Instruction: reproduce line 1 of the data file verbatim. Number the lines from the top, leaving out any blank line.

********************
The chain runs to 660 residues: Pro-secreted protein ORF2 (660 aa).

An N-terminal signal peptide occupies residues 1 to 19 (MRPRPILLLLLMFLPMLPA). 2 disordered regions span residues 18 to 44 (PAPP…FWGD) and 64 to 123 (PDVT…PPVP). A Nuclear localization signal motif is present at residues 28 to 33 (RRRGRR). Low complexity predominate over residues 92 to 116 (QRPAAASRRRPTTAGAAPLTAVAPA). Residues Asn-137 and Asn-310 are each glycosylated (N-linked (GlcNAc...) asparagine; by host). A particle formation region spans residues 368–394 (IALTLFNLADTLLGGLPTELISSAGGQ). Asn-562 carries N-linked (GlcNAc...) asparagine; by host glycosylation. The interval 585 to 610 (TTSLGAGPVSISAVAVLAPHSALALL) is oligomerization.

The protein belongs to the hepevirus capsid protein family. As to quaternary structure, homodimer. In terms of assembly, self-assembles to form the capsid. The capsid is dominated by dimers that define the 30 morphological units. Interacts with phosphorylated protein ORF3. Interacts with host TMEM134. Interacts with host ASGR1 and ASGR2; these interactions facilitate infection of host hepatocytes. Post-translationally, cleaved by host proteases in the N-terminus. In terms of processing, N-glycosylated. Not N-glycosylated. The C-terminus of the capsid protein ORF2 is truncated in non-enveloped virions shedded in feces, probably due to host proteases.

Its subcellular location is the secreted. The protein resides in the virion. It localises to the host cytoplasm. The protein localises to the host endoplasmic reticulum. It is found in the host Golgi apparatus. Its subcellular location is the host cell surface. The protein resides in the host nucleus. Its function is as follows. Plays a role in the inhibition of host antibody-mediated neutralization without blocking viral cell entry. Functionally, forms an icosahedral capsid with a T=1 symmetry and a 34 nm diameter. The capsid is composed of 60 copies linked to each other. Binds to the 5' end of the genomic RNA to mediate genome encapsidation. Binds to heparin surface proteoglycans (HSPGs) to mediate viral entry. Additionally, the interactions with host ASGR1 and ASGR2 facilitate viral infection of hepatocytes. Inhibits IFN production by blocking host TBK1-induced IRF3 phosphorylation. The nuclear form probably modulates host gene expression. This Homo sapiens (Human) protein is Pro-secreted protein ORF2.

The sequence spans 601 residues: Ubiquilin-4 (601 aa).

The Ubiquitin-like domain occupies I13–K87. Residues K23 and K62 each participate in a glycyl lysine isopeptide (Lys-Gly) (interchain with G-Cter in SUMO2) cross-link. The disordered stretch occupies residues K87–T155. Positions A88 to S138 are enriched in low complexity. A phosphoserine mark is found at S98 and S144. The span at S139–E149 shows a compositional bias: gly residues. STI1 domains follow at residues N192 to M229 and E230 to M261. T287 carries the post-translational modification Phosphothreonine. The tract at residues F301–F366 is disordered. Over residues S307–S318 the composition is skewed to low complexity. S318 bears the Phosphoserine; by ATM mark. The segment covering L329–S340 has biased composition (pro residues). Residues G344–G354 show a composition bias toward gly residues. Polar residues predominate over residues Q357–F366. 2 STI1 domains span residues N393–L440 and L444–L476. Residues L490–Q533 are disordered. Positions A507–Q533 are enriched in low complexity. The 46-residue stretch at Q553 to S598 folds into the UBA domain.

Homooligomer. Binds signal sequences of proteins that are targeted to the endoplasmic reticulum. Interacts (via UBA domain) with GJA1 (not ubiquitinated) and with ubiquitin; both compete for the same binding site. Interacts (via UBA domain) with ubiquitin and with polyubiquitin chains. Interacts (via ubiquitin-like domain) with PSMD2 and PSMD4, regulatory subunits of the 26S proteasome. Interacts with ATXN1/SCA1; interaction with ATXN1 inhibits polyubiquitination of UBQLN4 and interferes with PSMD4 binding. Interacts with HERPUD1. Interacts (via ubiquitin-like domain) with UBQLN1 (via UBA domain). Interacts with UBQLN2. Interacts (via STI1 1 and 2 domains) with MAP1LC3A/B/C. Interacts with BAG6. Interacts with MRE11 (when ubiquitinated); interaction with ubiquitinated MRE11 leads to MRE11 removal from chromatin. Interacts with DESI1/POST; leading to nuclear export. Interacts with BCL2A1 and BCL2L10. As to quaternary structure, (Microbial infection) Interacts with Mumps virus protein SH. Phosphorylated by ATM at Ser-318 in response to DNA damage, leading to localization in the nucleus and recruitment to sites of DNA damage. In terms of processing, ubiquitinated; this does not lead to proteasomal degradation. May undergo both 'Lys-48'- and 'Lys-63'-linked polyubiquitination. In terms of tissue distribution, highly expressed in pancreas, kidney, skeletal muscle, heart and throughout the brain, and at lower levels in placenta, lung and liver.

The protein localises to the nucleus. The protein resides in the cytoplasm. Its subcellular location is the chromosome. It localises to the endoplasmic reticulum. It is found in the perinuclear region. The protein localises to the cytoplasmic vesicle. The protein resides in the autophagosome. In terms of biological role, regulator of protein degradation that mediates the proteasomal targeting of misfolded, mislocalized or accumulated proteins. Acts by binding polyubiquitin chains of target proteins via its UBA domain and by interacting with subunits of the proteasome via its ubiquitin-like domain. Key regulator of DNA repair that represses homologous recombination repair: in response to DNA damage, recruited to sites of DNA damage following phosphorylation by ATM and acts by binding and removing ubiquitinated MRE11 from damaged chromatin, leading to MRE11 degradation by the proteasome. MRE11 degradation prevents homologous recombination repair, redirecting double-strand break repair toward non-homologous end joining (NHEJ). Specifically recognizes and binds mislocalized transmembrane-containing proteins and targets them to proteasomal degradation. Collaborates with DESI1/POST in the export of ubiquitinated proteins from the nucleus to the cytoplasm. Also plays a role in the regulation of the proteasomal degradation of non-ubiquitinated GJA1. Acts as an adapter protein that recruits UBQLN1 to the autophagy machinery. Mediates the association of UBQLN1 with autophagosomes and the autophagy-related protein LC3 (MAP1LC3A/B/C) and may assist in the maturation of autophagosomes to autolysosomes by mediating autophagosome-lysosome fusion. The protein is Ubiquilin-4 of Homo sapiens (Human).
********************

The chain runs to 660 residues: Pro-secreted protein ORF2 (660 aa).